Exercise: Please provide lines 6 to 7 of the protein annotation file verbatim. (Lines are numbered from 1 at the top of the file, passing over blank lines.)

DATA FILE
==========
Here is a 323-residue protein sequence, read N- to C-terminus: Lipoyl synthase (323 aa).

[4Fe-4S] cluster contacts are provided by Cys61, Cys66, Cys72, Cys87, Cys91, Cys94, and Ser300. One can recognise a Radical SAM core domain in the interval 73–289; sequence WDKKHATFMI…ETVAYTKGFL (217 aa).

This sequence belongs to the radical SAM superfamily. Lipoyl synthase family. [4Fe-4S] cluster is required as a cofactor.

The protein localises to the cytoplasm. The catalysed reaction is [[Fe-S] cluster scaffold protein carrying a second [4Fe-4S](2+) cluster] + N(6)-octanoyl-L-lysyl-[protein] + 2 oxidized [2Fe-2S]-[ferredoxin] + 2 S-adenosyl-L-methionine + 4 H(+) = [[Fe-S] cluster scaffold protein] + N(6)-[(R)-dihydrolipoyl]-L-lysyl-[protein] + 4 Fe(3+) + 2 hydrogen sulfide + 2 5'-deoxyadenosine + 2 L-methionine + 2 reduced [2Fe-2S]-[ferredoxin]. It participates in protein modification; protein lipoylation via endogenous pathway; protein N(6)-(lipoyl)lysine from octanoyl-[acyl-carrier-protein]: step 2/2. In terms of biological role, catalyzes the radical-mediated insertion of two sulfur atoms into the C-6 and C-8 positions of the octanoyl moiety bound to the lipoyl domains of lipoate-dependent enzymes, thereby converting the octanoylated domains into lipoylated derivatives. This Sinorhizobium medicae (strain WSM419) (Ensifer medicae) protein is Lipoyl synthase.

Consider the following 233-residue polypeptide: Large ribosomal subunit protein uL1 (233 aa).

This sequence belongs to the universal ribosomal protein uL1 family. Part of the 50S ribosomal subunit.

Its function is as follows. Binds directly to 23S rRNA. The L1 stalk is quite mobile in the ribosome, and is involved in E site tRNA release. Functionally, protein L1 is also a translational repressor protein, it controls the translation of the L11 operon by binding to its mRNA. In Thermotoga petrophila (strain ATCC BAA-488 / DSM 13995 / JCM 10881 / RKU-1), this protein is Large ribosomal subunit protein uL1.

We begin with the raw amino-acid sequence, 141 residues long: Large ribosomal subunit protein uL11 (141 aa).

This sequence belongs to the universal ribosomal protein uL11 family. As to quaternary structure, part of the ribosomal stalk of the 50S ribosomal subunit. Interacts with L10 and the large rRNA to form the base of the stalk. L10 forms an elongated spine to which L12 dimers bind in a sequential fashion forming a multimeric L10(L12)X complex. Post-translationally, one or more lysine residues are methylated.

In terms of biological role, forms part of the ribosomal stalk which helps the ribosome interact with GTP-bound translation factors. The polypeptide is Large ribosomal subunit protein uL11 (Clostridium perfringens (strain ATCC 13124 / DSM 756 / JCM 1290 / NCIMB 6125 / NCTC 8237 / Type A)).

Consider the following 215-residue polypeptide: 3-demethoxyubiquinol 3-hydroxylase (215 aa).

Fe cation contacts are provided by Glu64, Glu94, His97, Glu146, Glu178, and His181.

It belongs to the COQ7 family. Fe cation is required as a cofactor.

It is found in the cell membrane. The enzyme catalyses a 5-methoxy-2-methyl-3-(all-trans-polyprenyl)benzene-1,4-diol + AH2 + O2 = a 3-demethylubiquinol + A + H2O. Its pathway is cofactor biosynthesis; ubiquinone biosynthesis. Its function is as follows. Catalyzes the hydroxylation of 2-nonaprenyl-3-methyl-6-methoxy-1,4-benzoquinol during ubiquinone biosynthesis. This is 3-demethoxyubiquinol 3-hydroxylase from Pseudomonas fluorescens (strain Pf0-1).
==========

This sequence belongs to the universal ribosomal protein uL1 family. Part of the 50S ribosomal subunit.

Its function is as follows. Binds directly to 23S rRNA. The L1 stalk is quite mobile in the ribosome, and is involved in E site tRNA release. Functionally, protein L1 is also a translational repressor protein, it controls the translation of the L11 operon by binding to its mRNA. In Thermotoga petrophila (strain ATCC BAA-488 / DSM 13995 / JCM 10881 / RKU-1), this protein is Large ribosomal subunit protein uL1.